In addition to the House’s vote, several European bank failures helped to push the dollar up against the euro.  As I’m sure you’ve come to find out over the past several months, a stronger dollar tends to push commodity prices lower.

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Just So You Know, We Are Running Out of Time

Here we go again.

Thanks to uncertainty regarding the proposed U.S. Government bailout of the financial sector (which, by the way, is looking more like a band-aid on a bullet wound), the dollar having its single worst day against the euro and other currencies, and commodity traders covering their short sales, the price of crude oil climbed over $16 per barrel today – the single largest daily price increase on record.

And it could have been worse.  At today’s peak, the price of oil was up over $25 from Friday’s closing price.

While this may end up being a one day phenomenon, the fact remains oil is still very much in a bull market, and what we thought was the commodity bubble popping might have been nothing more than slight correction during an extended upward trend.

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Economic Problems – Less Pain at the Pump, More Pain for you Everywhere Else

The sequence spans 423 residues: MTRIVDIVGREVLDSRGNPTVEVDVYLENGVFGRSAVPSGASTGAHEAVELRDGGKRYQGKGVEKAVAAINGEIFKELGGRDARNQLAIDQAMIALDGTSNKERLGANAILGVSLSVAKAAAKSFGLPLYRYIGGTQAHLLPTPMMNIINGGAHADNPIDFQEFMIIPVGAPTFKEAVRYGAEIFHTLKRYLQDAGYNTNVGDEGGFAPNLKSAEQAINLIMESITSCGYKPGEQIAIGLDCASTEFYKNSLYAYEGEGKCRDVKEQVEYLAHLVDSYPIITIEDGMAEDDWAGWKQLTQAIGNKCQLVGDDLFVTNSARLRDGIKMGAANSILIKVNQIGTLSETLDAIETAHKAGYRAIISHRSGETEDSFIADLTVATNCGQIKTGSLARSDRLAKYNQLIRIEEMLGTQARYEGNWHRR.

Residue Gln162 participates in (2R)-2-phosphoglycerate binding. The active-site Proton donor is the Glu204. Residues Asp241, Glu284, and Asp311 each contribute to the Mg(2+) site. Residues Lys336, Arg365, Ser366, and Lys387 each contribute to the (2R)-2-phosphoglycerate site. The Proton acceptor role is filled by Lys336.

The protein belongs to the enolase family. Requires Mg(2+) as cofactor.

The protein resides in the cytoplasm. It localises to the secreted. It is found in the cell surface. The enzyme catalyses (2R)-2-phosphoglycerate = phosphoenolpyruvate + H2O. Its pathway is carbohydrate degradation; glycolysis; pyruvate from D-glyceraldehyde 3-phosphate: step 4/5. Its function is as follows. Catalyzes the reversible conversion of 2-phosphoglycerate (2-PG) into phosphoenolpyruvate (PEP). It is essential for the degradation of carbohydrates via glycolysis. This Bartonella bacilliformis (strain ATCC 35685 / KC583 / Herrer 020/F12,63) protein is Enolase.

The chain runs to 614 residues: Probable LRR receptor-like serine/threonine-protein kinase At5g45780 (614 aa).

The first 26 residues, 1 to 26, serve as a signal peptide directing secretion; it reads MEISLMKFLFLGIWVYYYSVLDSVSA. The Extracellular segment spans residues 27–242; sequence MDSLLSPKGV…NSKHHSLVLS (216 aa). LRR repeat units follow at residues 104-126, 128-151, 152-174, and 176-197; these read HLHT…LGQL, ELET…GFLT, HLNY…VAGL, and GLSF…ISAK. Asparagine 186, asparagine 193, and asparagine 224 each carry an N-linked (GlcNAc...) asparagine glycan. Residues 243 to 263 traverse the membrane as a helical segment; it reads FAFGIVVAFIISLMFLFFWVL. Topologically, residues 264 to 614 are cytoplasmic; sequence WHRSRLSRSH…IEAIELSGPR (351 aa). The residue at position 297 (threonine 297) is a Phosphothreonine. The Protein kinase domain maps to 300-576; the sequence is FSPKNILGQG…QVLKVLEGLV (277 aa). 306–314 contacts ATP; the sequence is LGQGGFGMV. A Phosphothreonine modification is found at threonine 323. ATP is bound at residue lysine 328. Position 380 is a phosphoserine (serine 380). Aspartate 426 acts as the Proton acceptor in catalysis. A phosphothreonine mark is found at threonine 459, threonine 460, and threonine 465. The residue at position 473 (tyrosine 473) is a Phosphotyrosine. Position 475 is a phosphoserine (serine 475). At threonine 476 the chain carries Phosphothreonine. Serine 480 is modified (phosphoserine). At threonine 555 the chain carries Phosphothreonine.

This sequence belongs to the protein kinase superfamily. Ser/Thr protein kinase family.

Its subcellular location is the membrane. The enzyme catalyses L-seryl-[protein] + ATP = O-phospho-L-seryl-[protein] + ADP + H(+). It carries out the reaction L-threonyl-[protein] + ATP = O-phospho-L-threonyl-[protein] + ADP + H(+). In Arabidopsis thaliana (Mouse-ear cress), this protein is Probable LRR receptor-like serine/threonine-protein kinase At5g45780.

The price of oil fell sharply today, thanks to the collapse of investment house Lehman Brothers, and the growing concern that the United States is only in the beginning stages of a prolonged economic downturn.

After falling to as low as $94.13 per barrel, the price of oil closed the trading day at $95.71, which was down $5.47 from Friday’s close.  Today’s closing price represents oil’s lowest price since back in February, and means the value of oil has fallen nearly 35% since hitting a record high of over $147 back in mid-July.

Despite today’s drop in the price of oil, gasoline prices continued to rise across the country thanks to damage caused by Hurricane Ike.  While refinery capacity is slowly coming back up, at the height of the shut downs and evacuations, nearly 25% of the United States’ fuel refinery capacity was out of commission, causing gas prices to climb significantly higher for the first time in over two months.